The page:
That doesn't mean the road has been easy for Toliver. She had never been through an extended injury absence like this before. The 11 games she missed were a career-high.

Toliver is more accustomed to playing through pain. She even practiced the day after suffering the injury, only to head to the training room at Delle Donne's behest after she noticed Toliver was limping.

"It's been hard just to be away from the game," she said. "That's when I'm at my happiest, when I get to play basketball. So, it's been a challenge."

Toliver, 32, described some of the worst moments of her rehab like the 8 a.m. hyperbaric chamber sessions and the fact she couldn't jump until last week. And though she is back on the court, she still has a ways to go.

The biggest hurdles for Toliver to still overcome involve next-day soreness, playing herself back into game shape and dealing with a brace on her right knee. She wasn't thrilled about being prescribed the brace but will set her comfort aside if it means getting back into the lineup.

The Mystics have a few more days off before they pick back up on Tuesday night in Game 1 of the WNBA Semifinals. As for whether she will be ready to return for that game, Toliver isn't certain yet. But she is definitely close.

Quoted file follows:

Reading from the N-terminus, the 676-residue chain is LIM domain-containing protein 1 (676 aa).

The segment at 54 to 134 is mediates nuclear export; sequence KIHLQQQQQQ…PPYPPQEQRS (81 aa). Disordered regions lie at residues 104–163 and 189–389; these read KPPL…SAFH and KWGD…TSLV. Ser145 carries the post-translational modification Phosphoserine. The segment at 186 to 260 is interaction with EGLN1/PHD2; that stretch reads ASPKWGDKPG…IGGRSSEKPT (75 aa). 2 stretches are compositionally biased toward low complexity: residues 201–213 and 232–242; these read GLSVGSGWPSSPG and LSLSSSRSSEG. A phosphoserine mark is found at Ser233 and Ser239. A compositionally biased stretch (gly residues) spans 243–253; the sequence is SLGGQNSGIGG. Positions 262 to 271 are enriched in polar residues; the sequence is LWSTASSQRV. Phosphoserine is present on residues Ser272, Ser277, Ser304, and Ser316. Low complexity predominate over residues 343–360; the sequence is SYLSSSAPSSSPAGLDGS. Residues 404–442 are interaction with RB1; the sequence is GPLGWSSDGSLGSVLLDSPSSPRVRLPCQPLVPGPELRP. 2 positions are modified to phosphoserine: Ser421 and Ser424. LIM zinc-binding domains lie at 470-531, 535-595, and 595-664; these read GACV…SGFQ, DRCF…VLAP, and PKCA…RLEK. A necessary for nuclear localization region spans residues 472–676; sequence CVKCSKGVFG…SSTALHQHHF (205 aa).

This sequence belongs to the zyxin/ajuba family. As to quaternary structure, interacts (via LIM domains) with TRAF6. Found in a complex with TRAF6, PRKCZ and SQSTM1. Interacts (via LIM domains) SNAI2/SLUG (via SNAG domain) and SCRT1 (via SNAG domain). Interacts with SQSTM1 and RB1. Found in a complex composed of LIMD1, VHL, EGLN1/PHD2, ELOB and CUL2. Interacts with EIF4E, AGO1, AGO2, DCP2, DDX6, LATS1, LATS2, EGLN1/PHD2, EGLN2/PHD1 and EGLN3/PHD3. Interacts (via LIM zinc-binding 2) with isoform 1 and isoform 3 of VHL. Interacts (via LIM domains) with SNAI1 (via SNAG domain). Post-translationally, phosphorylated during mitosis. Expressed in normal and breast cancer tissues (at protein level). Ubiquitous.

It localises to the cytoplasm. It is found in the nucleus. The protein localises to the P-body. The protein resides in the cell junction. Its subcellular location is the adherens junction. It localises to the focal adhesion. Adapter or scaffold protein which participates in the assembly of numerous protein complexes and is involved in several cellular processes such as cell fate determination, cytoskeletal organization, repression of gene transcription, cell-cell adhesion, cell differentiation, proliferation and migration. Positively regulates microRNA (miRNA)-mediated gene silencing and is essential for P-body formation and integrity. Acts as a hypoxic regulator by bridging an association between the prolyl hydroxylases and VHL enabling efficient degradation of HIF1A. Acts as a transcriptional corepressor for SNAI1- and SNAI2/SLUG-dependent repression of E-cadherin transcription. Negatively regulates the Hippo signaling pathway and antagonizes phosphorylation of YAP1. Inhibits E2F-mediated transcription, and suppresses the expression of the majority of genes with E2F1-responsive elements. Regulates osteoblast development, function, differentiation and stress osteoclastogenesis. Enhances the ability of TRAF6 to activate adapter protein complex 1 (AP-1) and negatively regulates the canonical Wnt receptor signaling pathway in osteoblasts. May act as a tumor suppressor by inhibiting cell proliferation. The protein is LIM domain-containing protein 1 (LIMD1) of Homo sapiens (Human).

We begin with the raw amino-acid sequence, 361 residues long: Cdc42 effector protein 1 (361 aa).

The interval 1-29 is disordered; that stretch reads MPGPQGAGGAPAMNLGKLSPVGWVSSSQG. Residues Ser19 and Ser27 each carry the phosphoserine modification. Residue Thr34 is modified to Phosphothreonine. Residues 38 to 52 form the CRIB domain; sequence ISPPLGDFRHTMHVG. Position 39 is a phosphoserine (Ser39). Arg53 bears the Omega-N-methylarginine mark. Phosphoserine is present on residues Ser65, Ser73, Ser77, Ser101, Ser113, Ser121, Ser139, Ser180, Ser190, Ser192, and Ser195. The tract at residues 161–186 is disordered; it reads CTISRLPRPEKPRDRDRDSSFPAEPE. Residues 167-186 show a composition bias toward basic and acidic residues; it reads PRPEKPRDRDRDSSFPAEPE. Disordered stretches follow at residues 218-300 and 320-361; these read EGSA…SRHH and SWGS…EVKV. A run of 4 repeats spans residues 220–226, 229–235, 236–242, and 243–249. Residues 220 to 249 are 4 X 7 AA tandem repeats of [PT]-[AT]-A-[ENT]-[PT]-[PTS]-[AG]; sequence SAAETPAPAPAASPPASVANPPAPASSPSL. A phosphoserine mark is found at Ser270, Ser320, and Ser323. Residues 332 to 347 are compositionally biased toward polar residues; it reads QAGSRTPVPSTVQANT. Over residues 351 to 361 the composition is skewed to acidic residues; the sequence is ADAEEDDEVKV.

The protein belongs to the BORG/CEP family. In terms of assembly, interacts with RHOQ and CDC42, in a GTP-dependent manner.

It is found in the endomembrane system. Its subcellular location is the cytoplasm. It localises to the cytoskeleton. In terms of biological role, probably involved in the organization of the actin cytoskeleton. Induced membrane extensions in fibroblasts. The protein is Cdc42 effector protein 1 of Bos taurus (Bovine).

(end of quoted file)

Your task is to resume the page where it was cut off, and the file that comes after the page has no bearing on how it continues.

"I can see the light at the end of the tunnel, but I'm not quite there yet," she said.

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The Wizards offense and defense are on opposite ends of the efficiency spectrum

The Wizards offense and defense are on opposite ends of the efficiency spectrum

As good as the Wizards' offense has been through the first nine games of the 2019-20 regular season, their defense continues to prevent the team from putting multiple wins together. 

According to NBA Stats, the Wizards sport the league's sixth-best offense, scoring an impressive 110.3 points per 100 possessions, but rank 29th in defense. Compared to the other top-10 offenses in the NBA, the Wizards have the worst net rating at -4.4. 

For Washington to have a borderline elite offense and still post such a bad net rating, it speaks to just how bad their defense has been.

NBA Math charts team's standing in the league based on their offensive and defensive efficiencies and their latest graph depicts the Wizards' problems quite perfectly. 

According to the graphic, the Wizards have a better offense than teams like the Rockets, Lakers, Clippers and Raptors, who are all on track for deep playoff runs. 

However, their defense ranks below the likes of the Knicks, Hornets and Grizzlies. 

The silver lining here is the offense has been great and has more than enough weapons to keep up the production. Bradley Beal is putting up career scoring numbers despite uncharacteristically low shooting splits, Rui Hachimura continues to get better every day and Isaiah Thomas is showing more explosiveness on his drives.